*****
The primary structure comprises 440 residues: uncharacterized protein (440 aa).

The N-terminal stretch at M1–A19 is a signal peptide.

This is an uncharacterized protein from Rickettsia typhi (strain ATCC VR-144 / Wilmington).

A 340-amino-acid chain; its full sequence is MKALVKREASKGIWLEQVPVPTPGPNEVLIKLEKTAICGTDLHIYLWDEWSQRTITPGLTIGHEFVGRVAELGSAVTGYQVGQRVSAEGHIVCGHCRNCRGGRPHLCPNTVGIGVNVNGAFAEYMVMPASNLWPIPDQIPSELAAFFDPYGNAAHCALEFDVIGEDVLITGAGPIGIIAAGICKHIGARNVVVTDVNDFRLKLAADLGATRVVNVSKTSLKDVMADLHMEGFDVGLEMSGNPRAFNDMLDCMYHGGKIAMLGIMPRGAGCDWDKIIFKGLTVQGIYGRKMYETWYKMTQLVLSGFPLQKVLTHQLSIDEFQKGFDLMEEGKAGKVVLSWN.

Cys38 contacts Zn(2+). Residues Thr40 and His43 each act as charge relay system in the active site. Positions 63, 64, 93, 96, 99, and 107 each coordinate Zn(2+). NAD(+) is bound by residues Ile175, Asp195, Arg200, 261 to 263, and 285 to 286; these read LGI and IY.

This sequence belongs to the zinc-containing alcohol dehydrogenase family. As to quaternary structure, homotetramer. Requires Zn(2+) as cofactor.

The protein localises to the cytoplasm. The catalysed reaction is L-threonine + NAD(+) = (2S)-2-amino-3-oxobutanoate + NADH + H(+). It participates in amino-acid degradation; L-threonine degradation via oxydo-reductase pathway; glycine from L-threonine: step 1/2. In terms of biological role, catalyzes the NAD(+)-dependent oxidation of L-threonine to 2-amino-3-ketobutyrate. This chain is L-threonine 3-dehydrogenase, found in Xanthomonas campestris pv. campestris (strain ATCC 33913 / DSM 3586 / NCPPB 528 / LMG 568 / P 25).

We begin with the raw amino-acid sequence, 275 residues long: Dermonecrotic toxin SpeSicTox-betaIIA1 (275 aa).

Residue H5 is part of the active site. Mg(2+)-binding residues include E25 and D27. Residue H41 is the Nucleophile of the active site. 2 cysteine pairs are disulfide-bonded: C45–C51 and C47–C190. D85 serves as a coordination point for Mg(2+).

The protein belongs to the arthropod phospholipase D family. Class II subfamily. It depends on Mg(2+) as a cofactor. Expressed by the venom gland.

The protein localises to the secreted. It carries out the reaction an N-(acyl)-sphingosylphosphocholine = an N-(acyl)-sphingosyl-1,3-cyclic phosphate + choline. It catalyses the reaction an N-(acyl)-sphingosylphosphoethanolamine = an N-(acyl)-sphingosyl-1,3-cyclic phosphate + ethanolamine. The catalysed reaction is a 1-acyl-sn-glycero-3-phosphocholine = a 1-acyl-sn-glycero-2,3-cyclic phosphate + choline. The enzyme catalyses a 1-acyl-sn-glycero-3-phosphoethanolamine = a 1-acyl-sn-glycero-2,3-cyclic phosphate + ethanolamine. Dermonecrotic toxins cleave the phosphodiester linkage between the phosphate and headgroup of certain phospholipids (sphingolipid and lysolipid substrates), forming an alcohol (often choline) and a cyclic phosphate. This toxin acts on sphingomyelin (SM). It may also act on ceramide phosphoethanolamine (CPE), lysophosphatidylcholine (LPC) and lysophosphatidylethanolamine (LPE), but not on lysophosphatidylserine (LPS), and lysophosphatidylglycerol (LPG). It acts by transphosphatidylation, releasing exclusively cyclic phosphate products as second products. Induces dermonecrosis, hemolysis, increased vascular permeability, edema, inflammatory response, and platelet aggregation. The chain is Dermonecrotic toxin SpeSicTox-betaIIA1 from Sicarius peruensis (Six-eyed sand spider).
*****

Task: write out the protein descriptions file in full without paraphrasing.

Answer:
The primary structure comprises 440 residues: uncharacterized protein (440 aa).

The N-terminal stretch at M1–A19 is a signal peptide.

This is an uncharacterized protein from Rickettsia typhi (strain ATCC VR-144 / Wilmington).

A 340-amino-acid chain; its full sequence is MKALVKREASKGIWLEQVPVPTPGPNEVLIKLEKTAICGTDLHIYLWDEWSQRTITPGLTIGHEFVGRVAELGSAVTGYQVGQRVSAEGHIVCGHCRNCRGGRPHLCPNTVGIGVNVNGAFAEYMVMPASNLWPIPDQIPSELAAFFDPYGNAAHCALEFDVIGEDVLITGAGPIGIIAAGICKHIGARNVVVTDVNDFRLKLAADLGATRVVNVSKTSLKDVMADLHMEGFDVGLEMSGNPRAFNDMLDCMYHGGKIAMLGIMPRGAGCDWDKIIFKGLTVQGIYGRKMYETWYKMTQLVLSGFPLQKVLTHQLSIDEFQKGFDLMEEGKAGKVVLSWN.

Cys38 contacts Zn(2+). Residues Thr40 and His43 each act as charge relay system in the active site. Positions 63, 64, 93, 96, 99, and 107 each coordinate Zn(2+). NAD(+) is bound by residues Ile175, Asp195, Arg200, 261 to 263, and 285 to 286; these read LGI and IY.

This sequence belongs to the zinc-containing alcohol dehydrogenase family. As to quaternary structure, homotetramer. Requires Zn(2+) as cofactor.

The protein localises to the cytoplasm. The catalysed reaction is L-threonine + NAD(+) = (2S)-2-amino-3-oxobutanoate + NADH + H(+). It participates in amino-acid degradation; L-threonine degradation via oxydo-reductase pathway; glycine from L-threonine: step 1/2. In terms of biological role, catalyzes the NAD(+)-dependent oxidation of L-threonine to 2-amino-3-ketobutyrate. This chain is L-threonine 3-dehydrogenase, found in Xanthomonas campestris pv. campestris (strain ATCC 33913 / DSM 3586 / NCPPB 528 / LMG 568 / P 25).

We begin with the raw amino-acid sequence, 275 residues long: Dermonecrotic toxin SpeSicTox-betaIIA1 (275 aa).

Residue H5 is part of the active site. Mg(2+)-binding residues include E25 and D27. Residue H41 is the Nucleophile of the active site. 2 cysteine pairs are disulfide-bonded: C45–C51 and C47–C190. D85 serves as a coordination point for Mg(2+).

The protein belongs to the arthropod phospholipase D family. Class II subfamily. It depends on Mg(2+) as a cofactor. Expressed by the venom gland.

The protein localises to the secreted. It carries out the reaction an N-(acyl)-sphingosylphosphocholine = an N-(acyl)-sphingosyl-1,3-cyclic phosphate + choline. It catalyses the reaction an N-(acyl)-sphingosylphosphoethanolamine = an N-(acyl)-sphingosyl-1,3-cyclic phosphate + ethanolamine. The catalysed reaction is a 1-acyl-sn-glycero-3-phosphocholine = a 1-acyl-sn-glycero-2,3-cyclic phosphate + choline. The enzyme catalyses a 1-acyl-sn-glycero-3-phosphoethanolamine = a 1-acyl-sn-glycero-2,3-cyclic phosphate + ethanolamine. Dermonecrotic toxins cleave the phosphodiester linkage between the phosphate and headgroup of certain phospholipids (sphingolipid and lysolipid substrates), forming an alcohol (often choline) and a cyclic phosphate. This toxin acts on sphingomyelin (SM). It may also act on ceramide phosphoethanolamine (CPE), lysophosphatidylcholine (LPC) and lysophosphatidylethanolamine (LPE), but not on lysophosphatidylserine (LPS), and lysophosphatidylglycerol (LPG). It acts by transphosphatidylation, releasing exclusively cyclic phosphate products as second products. Induces dermonecrosis, hemolysis, increased vascular permeability, edema, inflammatory response, and platelet aggregation. The chain is Dermonecrotic toxin SpeSicTox-betaIIA1 from Sicarius peruensis (Six-eyed sand spider).